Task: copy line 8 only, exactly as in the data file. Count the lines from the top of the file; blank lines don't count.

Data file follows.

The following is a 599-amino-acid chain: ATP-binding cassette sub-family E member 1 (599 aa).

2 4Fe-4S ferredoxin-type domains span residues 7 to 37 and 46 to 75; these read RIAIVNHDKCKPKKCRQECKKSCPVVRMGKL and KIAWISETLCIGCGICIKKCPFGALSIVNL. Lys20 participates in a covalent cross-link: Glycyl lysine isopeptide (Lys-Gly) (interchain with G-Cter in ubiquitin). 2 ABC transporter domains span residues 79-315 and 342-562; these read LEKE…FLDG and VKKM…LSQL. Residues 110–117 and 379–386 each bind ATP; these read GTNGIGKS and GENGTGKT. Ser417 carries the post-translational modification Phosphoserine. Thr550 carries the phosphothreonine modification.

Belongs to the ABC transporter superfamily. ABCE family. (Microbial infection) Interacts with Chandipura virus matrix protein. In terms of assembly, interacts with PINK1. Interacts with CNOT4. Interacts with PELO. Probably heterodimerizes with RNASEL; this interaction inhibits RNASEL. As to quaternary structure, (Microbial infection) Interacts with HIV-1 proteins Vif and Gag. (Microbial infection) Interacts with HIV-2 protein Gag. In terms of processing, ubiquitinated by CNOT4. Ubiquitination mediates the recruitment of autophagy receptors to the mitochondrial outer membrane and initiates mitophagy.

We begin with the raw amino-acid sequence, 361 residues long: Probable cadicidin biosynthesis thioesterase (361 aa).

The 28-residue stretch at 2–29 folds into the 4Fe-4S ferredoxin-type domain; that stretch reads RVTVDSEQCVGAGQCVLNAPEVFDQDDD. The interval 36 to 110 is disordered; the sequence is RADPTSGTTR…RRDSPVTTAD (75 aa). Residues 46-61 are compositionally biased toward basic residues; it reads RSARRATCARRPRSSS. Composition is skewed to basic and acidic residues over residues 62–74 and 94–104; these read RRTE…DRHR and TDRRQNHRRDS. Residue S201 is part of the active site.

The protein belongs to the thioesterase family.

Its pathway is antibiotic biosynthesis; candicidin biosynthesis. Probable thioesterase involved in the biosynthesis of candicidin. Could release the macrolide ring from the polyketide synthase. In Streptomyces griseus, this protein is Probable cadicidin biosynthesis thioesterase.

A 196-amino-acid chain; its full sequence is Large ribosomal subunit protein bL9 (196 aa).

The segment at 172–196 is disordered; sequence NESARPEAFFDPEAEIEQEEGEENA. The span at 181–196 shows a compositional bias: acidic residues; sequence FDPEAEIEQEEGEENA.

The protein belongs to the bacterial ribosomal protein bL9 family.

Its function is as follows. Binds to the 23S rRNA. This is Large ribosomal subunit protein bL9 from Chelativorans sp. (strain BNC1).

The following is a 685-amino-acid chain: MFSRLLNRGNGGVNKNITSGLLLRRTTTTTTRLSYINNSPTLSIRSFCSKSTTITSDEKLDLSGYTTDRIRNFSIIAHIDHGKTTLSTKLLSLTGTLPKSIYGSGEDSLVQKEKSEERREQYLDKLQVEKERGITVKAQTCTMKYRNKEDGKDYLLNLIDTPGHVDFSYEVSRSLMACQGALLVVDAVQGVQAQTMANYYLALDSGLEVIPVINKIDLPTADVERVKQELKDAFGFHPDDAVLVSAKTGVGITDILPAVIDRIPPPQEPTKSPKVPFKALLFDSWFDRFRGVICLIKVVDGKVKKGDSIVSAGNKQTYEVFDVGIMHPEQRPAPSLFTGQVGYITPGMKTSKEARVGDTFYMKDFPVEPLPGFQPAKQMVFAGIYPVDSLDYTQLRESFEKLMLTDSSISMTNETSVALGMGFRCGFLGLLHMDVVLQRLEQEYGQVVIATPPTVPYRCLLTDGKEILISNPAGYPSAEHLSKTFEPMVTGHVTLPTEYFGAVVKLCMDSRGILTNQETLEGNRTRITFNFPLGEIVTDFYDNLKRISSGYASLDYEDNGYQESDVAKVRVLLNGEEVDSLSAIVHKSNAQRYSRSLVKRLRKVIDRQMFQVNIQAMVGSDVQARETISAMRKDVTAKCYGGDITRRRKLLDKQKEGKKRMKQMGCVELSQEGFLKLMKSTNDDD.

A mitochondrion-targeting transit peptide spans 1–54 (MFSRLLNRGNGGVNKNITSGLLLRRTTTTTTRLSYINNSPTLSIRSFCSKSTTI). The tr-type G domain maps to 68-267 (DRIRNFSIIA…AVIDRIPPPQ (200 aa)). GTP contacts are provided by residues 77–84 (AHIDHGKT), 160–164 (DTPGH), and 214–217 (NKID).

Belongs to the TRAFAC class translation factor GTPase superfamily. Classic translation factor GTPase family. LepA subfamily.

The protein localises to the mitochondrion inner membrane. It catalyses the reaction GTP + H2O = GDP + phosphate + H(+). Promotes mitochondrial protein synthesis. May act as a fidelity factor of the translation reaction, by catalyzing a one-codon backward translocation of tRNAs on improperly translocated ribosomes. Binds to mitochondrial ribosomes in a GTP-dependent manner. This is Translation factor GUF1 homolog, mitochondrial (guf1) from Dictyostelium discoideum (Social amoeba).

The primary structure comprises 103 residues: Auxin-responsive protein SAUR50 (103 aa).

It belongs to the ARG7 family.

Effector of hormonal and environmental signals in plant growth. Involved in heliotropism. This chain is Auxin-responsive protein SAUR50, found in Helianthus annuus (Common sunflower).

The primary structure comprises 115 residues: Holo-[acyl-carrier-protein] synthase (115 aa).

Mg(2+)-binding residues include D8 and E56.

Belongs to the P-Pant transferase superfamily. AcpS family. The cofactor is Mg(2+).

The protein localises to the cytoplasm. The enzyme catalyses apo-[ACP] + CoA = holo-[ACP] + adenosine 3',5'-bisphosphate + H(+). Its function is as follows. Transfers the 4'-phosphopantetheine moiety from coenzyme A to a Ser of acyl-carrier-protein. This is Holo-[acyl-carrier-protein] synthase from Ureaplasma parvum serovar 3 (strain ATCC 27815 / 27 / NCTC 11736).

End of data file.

A 196-amino-acid chain; its full sequence is Large ribosomal subunit protein bL9 (196 aa).